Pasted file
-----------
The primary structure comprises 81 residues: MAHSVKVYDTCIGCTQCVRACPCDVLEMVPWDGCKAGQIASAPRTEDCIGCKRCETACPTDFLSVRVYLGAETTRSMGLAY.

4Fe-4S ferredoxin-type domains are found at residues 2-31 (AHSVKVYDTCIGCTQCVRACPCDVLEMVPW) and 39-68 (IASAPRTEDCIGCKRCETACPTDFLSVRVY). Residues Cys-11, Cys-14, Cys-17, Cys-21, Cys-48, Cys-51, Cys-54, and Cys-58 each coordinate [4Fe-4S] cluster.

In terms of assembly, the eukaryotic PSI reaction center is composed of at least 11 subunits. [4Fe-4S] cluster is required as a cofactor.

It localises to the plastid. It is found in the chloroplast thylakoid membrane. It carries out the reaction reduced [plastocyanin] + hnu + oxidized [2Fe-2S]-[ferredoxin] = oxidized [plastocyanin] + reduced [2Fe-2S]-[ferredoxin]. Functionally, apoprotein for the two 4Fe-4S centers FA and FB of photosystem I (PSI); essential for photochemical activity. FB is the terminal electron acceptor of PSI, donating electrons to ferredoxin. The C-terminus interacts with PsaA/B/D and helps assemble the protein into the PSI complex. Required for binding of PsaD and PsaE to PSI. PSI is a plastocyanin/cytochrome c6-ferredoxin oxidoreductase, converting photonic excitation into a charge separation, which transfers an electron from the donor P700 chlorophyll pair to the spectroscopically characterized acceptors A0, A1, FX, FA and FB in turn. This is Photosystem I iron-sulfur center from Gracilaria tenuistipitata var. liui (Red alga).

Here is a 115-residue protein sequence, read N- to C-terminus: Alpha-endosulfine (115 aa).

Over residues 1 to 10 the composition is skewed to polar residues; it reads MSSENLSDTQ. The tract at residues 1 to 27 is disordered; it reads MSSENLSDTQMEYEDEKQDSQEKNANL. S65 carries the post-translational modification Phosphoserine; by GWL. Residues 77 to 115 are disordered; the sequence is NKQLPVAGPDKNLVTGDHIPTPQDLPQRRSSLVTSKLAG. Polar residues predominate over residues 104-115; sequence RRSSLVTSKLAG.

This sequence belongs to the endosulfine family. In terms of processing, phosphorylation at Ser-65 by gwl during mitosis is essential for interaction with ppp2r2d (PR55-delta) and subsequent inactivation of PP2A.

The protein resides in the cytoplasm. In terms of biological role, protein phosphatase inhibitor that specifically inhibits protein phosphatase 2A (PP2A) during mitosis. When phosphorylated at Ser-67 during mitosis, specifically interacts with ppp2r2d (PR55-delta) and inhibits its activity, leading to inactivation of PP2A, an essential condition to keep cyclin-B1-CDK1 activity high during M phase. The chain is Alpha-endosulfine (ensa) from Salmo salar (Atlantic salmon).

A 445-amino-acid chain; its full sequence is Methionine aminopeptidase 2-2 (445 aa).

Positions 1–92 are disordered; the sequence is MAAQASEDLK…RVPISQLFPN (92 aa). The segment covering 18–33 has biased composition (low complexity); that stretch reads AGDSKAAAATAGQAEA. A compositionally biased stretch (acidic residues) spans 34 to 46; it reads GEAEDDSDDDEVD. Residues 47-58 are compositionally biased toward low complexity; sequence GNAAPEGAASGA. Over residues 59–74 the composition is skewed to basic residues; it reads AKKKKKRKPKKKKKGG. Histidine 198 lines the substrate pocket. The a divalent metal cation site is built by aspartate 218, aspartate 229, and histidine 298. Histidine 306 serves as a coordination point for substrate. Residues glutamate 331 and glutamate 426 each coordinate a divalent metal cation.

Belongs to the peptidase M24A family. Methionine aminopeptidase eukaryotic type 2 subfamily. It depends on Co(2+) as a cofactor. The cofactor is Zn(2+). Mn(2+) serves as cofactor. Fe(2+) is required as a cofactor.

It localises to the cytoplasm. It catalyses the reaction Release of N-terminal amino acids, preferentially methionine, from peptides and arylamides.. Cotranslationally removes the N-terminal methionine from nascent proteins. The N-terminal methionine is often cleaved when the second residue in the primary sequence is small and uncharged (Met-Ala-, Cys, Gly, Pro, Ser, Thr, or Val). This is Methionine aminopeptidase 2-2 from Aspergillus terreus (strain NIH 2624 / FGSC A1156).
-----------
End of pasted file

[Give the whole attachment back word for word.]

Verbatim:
The primary structure comprises 81 residues: MAHSVKVYDTCIGCTQCVRACPCDVLEMVPWDGCKAGQIASAPRTEDCIGCKRCETACPTDFLSVRVYLGAETTRSMGLAY.

4Fe-4S ferredoxin-type domains are found at residues 2-31 (AHSVKVYDTCIGCTQCVRACPCDVLEMVPW) and 39-68 (IASAPRTEDCIGCKRCETACPTDFLSVRVY). Residues Cys-11, Cys-14, Cys-17, Cys-21, Cys-48, Cys-51, Cys-54, and Cys-58 each coordinate [4Fe-4S] cluster.

In terms of assembly, the eukaryotic PSI reaction center is composed of at least 11 subunits. [4Fe-4S] cluster is required as a cofactor.

It localises to the plastid. It is found in the chloroplast thylakoid membrane. It carries out the reaction reduced [plastocyanin] + hnu + oxidized [2Fe-2S]-[ferredoxin] = oxidized [plastocyanin] + reduced [2Fe-2S]-[ferredoxin]. Functionally, apoprotein for the two 4Fe-4S centers FA and FB of photosystem I (PSI); essential for photochemical activity. FB is the terminal electron acceptor of PSI, donating electrons to ferredoxin. The C-terminus interacts with PsaA/B/D and helps assemble the protein into the PSI complex. Required for binding of PsaD and PsaE to PSI. PSI is a plastocyanin/cytochrome c6-ferredoxin oxidoreductase, converting photonic excitation into a charge separation, which transfers an electron from the donor P700 chlorophyll pair to the spectroscopically characterized acceptors A0, A1, FX, FA and FB in turn. This is Photosystem I iron-sulfur center from Gracilaria tenuistipitata var. liui (Red alga).

Here is a 115-residue protein sequence, read N- to C-terminus: Alpha-endosulfine (115 aa).

Over residues 1 to 10 the composition is skewed to polar residues; it reads MSSENLSDTQ. The tract at residues 1 to 27 is disordered; it reads MSSENLSDTQMEYEDEKQDSQEKNANL. S65 carries the post-translational modification Phosphoserine; by GWL. Residues 77 to 115 are disordered; the sequence is NKQLPVAGPDKNLVTGDHIPTPQDLPQRRSSLVTSKLAG. Polar residues predominate over residues 104-115; sequence RRSSLVTSKLAG.

This sequence belongs to the endosulfine family. In terms of processing, phosphorylation at Ser-65 by gwl during mitosis is essential for interaction with ppp2r2d (PR55-delta) and subsequent inactivation of PP2A.

The protein resides in the cytoplasm. In terms of biological role, protein phosphatase inhibitor that specifically inhibits protein phosphatase 2A (PP2A) during mitosis. When phosphorylated at Ser-67 during mitosis, specifically interacts with ppp2r2d (PR55-delta) and inhibits its activity, leading to inactivation of PP2A, an essential condition to keep cyclin-B1-CDK1 activity high during M phase. The chain is Alpha-endosulfine (ensa) from Salmo salar (Atlantic salmon).

A 445-amino-acid chain; its full sequence is Methionine aminopeptidase 2-2 (445 aa).

Positions 1–92 are disordered; the sequence is MAAQASEDLK…RVPISQLFPN (92 aa). The segment covering 18–33 has biased composition (low complexity); that stretch reads AGDSKAAAATAGQAEA. A compositionally biased stretch (acidic residues) spans 34 to 46; it reads GEAEDDSDDDEVD. Residues 47-58 are compositionally biased toward low complexity; sequence GNAAPEGAASGA. Over residues 59–74 the composition is skewed to basic residues; it reads AKKKKKRKPKKKKKGG. Histidine 198 lines the substrate pocket. The a divalent metal cation site is built by aspartate 218, aspartate 229, and histidine 298. Histidine 306 serves as a coordination point for substrate. Residues glutamate 331 and glutamate 426 each coordinate a divalent metal cation.

Belongs to the peptidase M24A family. Methionine aminopeptidase eukaryotic type 2 subfamily. It depends on Co(2+) as a cofactor. The cofactor is Zn(2+). Mn(2+) serves as cofactor. Fe(2+) is required as a cofactor.

It localises to the cytoplasm. It catalyses the reaction Release of N-terminal amino acids, preferentially methionine, from peptides and arylamides.. Cotranslationally removes the N-terminal methionine from nascent proteins. The N-terminal methionine is often cleaved when the second residue in the primary sequence is small and uncharged (Met-Ala-, Cys, Gly, Pro, Ser, Thr, or Val). This is Methionine aminopeptidase 2-2 from Aspergillus terreus (strain NIH 2624 / FGSC A1156).